Report

Nate Sheff
Reply to  Justin Kalef
1 month ago

Are these meant to address specifically full-time university students, or all students in higher ed? At community colleges, 2, 3, and 4 are big asks. I’ve taught online night classes where I can hear kids in the background of some of my best students. A lot of students have non-negotiable lives outside of school, which can be frustrating because we’re 100% focused on what’s happening in school, but that’s how it is.Report

Justin Kalef
Reply to  Nate Sheff
1 month ago

Hello, Nate. I’ve heard this sort of response before, but I don’t see how the response is meant to work.

If a recipe for a cake calls for the batter to be baked at a certain temperature for sixty minutes, and you only have five or at most ten minutes in your schedule owing to constraints on your time, then it doesn’t matter how legitimate, justified, or unfair those constraints are: what you will get under those circumstances will not be a cake. The solution is not to adjust the baking time, but to find a way to get more time, or bake fewer cakes and make them count.

If you want to run a marathon in half a year and can’t even run fifty feet without running out of breath, then you will need an intensive training program. It might be that you have far too much else going on in your life, for reasons that are not your fault, that make that training schedule impossible. But if you can only put in a few minutes of training every week, and so on, then you simply won’t be able to run the marathon when the time comes.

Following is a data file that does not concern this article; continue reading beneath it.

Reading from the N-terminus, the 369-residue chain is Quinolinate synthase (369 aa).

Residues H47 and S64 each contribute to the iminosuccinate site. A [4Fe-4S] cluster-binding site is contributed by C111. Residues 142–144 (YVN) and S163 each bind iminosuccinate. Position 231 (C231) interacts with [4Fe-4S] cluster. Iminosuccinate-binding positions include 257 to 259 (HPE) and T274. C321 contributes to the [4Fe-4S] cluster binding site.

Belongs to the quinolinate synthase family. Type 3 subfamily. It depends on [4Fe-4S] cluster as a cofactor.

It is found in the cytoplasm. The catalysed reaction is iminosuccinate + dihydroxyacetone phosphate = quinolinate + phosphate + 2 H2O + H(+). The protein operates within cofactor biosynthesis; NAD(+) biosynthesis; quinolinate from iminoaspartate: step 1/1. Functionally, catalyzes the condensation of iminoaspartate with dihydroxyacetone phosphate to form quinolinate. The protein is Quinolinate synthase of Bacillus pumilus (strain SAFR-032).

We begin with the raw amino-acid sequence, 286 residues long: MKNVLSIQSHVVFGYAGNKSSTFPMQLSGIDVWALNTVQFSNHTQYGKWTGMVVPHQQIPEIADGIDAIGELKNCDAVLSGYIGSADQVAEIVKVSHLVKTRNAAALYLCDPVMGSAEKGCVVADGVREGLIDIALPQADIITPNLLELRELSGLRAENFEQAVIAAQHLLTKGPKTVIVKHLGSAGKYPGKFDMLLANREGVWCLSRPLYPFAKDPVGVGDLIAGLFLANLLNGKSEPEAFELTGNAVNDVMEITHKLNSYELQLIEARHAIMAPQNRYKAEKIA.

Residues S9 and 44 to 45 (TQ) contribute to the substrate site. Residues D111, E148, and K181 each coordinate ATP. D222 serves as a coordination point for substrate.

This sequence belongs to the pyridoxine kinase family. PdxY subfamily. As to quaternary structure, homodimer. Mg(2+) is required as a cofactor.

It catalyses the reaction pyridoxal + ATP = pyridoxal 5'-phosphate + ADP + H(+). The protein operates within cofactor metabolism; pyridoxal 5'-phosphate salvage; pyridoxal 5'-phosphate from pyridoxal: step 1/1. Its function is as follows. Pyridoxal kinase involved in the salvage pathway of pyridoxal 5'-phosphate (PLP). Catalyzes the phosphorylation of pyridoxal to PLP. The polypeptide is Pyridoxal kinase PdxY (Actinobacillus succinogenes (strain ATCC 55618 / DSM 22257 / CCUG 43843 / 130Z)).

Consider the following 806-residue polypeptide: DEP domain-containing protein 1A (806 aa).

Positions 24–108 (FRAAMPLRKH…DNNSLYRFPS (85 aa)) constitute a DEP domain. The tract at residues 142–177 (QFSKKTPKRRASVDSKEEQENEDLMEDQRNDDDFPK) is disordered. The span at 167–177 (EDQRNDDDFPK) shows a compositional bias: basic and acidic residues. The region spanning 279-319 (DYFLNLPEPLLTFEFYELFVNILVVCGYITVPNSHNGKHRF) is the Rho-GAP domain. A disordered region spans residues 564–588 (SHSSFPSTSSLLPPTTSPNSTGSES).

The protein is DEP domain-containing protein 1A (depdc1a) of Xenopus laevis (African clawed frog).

I’m not indifferent to the plight of people who cannot do the things they want to do. I wish the world were such that everyone would have time to make a careful study of philosophy or other academic subjects. If someone works out a way for people to have more sustained time to do those things, I’ll pitch in and help. As it is, I just advise students to take more time (which is the opposite of what they seem to be told by everyone else). I recently received a grateful email from a student of mine from a dozen years ago. His financial means were very limited and he had to work forty hours each week just to make ends meet. I advised him to start by working out how many hours, beyond that, he had to give to his schooling, not counting the time he spent commuting to and from campus. He said he could handle another twenty. I said that, in that case, he should take only two courses per semester. He took my advice, completed his degree years later, and went on to do very well at law school. He thanked me because, he said, he could see that he would never have succeeded in meeting his goals if he had gone about his studies as superficially as he had previously been doing.